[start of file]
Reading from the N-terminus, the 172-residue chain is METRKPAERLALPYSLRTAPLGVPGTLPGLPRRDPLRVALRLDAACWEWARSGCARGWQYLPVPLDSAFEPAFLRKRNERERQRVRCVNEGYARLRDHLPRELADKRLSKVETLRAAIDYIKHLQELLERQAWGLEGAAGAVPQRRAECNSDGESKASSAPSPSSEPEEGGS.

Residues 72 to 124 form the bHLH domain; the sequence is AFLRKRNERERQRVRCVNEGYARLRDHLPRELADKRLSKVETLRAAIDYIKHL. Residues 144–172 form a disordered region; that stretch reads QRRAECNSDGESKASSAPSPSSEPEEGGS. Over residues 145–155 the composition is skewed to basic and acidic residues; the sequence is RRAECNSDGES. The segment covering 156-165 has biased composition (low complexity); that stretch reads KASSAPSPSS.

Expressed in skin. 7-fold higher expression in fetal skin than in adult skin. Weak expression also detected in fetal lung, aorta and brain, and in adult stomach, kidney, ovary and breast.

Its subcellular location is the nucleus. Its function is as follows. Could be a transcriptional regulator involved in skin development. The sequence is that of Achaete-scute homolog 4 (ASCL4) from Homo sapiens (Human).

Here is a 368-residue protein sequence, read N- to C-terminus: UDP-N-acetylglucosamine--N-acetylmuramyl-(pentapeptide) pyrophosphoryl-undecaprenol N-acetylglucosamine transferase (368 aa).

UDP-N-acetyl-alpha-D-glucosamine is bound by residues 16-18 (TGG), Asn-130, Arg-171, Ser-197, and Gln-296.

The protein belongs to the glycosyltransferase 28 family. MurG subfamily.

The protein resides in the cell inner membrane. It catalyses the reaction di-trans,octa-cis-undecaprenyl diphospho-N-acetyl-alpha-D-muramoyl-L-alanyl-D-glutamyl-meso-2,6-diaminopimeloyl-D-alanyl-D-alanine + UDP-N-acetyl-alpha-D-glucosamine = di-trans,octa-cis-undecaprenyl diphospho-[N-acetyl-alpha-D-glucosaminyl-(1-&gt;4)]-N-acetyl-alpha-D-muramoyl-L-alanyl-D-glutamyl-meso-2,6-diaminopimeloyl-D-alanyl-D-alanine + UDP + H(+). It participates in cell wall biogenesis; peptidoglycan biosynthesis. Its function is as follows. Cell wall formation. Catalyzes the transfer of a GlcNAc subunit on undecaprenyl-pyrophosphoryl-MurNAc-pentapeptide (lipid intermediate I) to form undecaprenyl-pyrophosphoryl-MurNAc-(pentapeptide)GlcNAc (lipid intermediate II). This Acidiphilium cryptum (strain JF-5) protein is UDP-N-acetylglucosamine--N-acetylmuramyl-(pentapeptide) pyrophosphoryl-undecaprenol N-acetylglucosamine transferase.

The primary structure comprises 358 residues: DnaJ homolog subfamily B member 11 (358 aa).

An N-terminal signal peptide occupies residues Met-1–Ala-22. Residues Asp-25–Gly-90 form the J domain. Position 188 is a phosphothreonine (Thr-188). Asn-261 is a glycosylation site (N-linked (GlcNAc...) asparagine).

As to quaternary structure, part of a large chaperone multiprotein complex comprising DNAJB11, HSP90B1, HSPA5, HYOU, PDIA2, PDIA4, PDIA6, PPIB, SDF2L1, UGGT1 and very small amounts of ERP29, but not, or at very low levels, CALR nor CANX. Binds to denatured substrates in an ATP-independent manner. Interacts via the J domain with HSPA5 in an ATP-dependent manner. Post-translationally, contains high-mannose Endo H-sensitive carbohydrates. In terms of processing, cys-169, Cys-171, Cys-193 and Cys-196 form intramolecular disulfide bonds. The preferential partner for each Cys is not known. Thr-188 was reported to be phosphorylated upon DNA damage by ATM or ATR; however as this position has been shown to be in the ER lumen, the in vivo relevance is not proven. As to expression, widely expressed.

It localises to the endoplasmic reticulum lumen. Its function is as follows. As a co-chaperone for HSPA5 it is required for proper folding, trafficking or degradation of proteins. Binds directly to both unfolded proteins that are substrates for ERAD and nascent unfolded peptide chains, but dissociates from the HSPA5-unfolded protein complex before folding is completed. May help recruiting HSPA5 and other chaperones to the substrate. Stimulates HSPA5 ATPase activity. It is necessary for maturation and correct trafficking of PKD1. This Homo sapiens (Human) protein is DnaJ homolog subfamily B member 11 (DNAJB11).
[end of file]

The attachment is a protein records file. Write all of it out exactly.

Reading from the N-terminus, the 172-residue chain is METRKPAERLALPYSLRTAPLGVPGTLPGLPRRDPLRVALRLDAACWEWARSGCARGWQYLPVPLDSAFEPAFLRKRNERERQRVRCVNEGYARLRDHLPRELADKRLSKVETLRAAIDYIKHLQELLERQAWGLEGAAGAVPQRRAECNSDGESKASSAPSPSSEPEEGGS.

Residues 72 to 124 form the bHLH domain; the sequence is AFLRKRNERERQRVRCVNEGYARLRDHLPRELADKRLSKVETLRAAIDYIKHL. Residues 144–172 form a disordered region; that stretch reads QRRAECNSDGESKASSAPSPSSEPEEGGS. Over residues 145–155 the composition is skewed to basic and acidic residues; the sequence is RRAECNSDGES. The segment covering 156-165 has biased composition (low complexity); that stretch reads KASSAPSPSS.

Expressed in skin. 7-fold higher expression in fetal skin than in adult skin. Weak expression also detected in fetal lung, aorta and brain, and in adult stomach, kidney, ovary and breast.

Its subcellular location is the nucleus. Its function is as follows. Could be a transcriptional regulator involved in skin development. The sequence is that of Achaete-scute homolog 4 (ASCL4) from Homo sapiens (Human).

Here is a 368-residue protein sequence, read N- to C-terminus: UDP-N-acetylglucosamine--N-acetylmuramyl-(pentapeptide) pyrophosphoryl-undecaprenol N-acetylglucosamine transferase (368 aa).

UDP-N-acetyl-alpha-D-glucosamine is bound by residues 16-18 (TGG), Asn-130, Arg-171, Ser-197, and Gln-296.

The protein belongs to the glycosyltransferase 28 family. MurG subfamily.

The protein resides in the cell inner membrane. It catalyses the reaction di-trans,octa-cis-undecaprenyl diphospho-N-acetyl-alpha-D-muramoyl-L-alanyl-D-glutamyl-meso-2,6-diaminopimeloyl-D-alanyl-D-alanine + UDP-N-acetyl-alpha-D-glucosamine = di-trans,octa-cis-undecaprenyl diphospho-[N-acetyl-alpha-D-glucosaminyl-(1-&gt;4)]-N-acetyl-alpha-D-muramoyl-L-alanyl-D-glutamyl-meso-2,6-diaminopimeloyl-D-alanyl-D-alanine + UDP + H(+). It participates in cell wall biogenesis; peptidoglycan biosynthesis. Its function is as follows. Cell wall formation. Catalyzes the transfer of a GlcNAc subunit on undecaprenyl-pyrophosphoryl-MurNAc-pentapeptide (lipid intermediate I) to form undecaprenyl-pyrophosphoryl-MurNAc-(pentapeptide)GlcNAc (lipid intermediate II). This Acidiphilium cryptum (strain JF-5) protein is UDP-N-acetylglucosamine--N-acetylmuramyl-(pentapeptide) pyrophosphoryl-undecaprenol N-acetylglucosamine transferase.

The primary structure comprises 358 residues: DnaJ homolog subfamily B member 11 (358 aa).

An N-terminal signal peptide occupies residues Met-1–Ala-22. Residues Asp-25–Gly-90 form the J domain. Position 188 is a phosphothreonine (Thr-188). Asn-261 is a glycosylation site (N-linked (GlcNAc...) asparagine).

As to quaternary structure, part of a large chaperone multiprotein complex comprising DNAJB11, HSP90B1, HSPA5, HYOU, PDIA2, PDIA4, PDIA6, PPIB, SDF2L1, UGGT1 and very small amounts of ERP29, but not, or at very low levels, CALR nor CANX. Binds to denatured substrates in an ATP-independent manner. Interacts via the J domain with HSPA5 in an ATP-dependent manner. Post-translationally, contains high-mannose Endo H-sensitive carbohydrates. In terms of processing, cys-169, Cys-171, Cys-193 and Cys-196 form intramolecular disulfide bonds. The preferential partner for each Cys is not known. Thr-188 was reported to be phosphorylated upon DNA damage by ATM or ATR; however as this position has been shown to be in the ER lumen, the in vivo relevance is not proven. As to expression, widely expressed.

It localises to the endoplasmic reticulum lumen. Its function is as follows. As a co-chaperone for HSPA5 it is required for proper folding, trafficking or degradation of proteins. Binds directly to both unfolded proteins that are substrates for ERAD and nascent unfolded peptide chains, but dissociates from the HSPA5-unfolded protein complex before folding is completed. May help recruiting HSPA5 and other chaperones to the substrate. Stimulates HSPA5 ATPase activity. It is necessary for maturation and correct trafficking of PKD1. This Homo sapiens (Human) protein is DnaJ homolog subfamily B member 11 (DNAJB11).